Several attempts to convert wetlands to farmlands have been unsuccesful, and housing developments on drained wetlands are regarded as highly vulnerable to the effects of natural disasters.  

    The net result has been a major depletion of Jamaica's wetlands, and the degradation of other wetlands near urban areas. The management of these areas must be undertaken with urgency in order to ensure that we will continue to benefit from their many uses. 

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    Despite representing less than two percent of Jamaica's total surface area, wetlands perform invaluable ecological functions in their natural state. The role of coastal wetland ecosystems in maintaining shoreline stability and preserving biodiversity is well established. In addition these areas provide direct socio economic benefits, through human exploitation. 


      (i) Shoreline Protection 
      Coastal wetlands protect the shoreline from erosion by acting as a buffer against wave action as in the case of coastal mangroves. 
      (ii) Flood Protection 
      Wetlands reduce the effect of floods on coastal areas by acting as a sponge and slowing down flood waters as in the case of coastal marshlands. In the absence of wetlands the full force of flood waters would cause erosion of river banks, and also kill coral reefs.  

      (iii) Sediment Trap 
      Sediment produced by erosion from upland areas settles out when the water flow slows upon entering wetlands. This helps in preventing silting up of rivers, thus preventing flooding of adjoining areas. As a sediment trap, wetlands also protect marine resources such as coral reefs and sea grass beds from being smothered by silt brought down by rivers and streams.   

      (iv) Wildlife Habitat And Nursery Area 
      Jamaicas coastal wetlands support a rich indigenous flora, and fauna, with several of the species being endemic. These include, Grias cauliflora, the only native representative of the Brazil nut family Lecythidaceae, the swamp palm (Roystonea princeps), the thatch palm (Sabal jamaicensis), and the naseberry bullet (Manilkara sideroxylon).  

      Wetlands support various species of birds, crabs, fish, shrimps, and the American crocodile. The Black River Morass for example has been described as the best area in Jamaica for all water birds, and is known to be the only area where the flamingo still nests occasionally. Commercially important species using the wetland as a breeding and nursery area include snapper, snook, tarpon, jack, and several species of fresh and brackish water shrimps.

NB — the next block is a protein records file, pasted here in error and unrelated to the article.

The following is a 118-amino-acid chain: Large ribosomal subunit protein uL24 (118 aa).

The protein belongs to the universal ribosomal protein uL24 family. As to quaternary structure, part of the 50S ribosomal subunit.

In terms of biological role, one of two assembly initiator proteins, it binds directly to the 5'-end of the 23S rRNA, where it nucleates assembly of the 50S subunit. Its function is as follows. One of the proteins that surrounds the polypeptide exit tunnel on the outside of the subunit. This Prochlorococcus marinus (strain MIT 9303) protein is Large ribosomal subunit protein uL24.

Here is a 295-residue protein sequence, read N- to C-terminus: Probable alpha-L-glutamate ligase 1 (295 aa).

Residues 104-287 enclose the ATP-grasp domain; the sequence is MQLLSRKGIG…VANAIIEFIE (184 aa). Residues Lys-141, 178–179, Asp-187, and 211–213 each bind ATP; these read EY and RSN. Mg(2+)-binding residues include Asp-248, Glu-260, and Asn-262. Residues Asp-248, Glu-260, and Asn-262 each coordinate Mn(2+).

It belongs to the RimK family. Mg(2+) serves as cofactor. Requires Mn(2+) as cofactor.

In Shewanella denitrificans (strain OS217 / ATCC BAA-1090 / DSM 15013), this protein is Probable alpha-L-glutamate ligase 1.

(v) Land Building 
      Mangrove wetlands are regarded as land builders. Because of their submerged root system, mangroves retard water movement and trap suspended materials and the remains of organisms associated with the mangroves. The accumulation of this organic material contributes to raise the soil level. Continued accumulation of soil, particularly by sea-fringing mangrove stands, builds the shoreline seaward. 
    (i) Timber cutting 
    Wetland areas provide wood for the making of charcoal, fish pots, and to a lesser extent, racks for oyster farming.  

    (ii) Fishing/Shrimping 
    As a habitat for many species of fish and shellfish wetlands are important to Jamaicas fishing industry. The sustainability of Jamaica's fishery is directly dependant upon the habitat provided by wetlands and other coastal systems such as coral reefs. The Black River Lower Morass has traditionally supported an important local shrimp industry.  

    (iii) Recreation/Tourism 
    If properly managed, mangrove wetlands can be important in generating ecotourism. Wetlands offer recreational opportunities such as sight-seeing, boating, swimming, and sport fishing. Boat excursions into wetlands is gaining increasing popularity as a tourist attraction.  

    (iv) Scientific/Educational 
    Mangrove and coastal wetlands can serve as a living laboratory providing opportunity for education and research concerning the ecological, and possibly medicinal value of various species of plants and animals.  

    (v) Agriculture/Building 
    Fringe wetland areas may be used successfuly for the cultivation of certain crops eg. sugar-cane, and vegetables. It is possible to do some construction in wetlands provided that it does not result in restriction of water flows.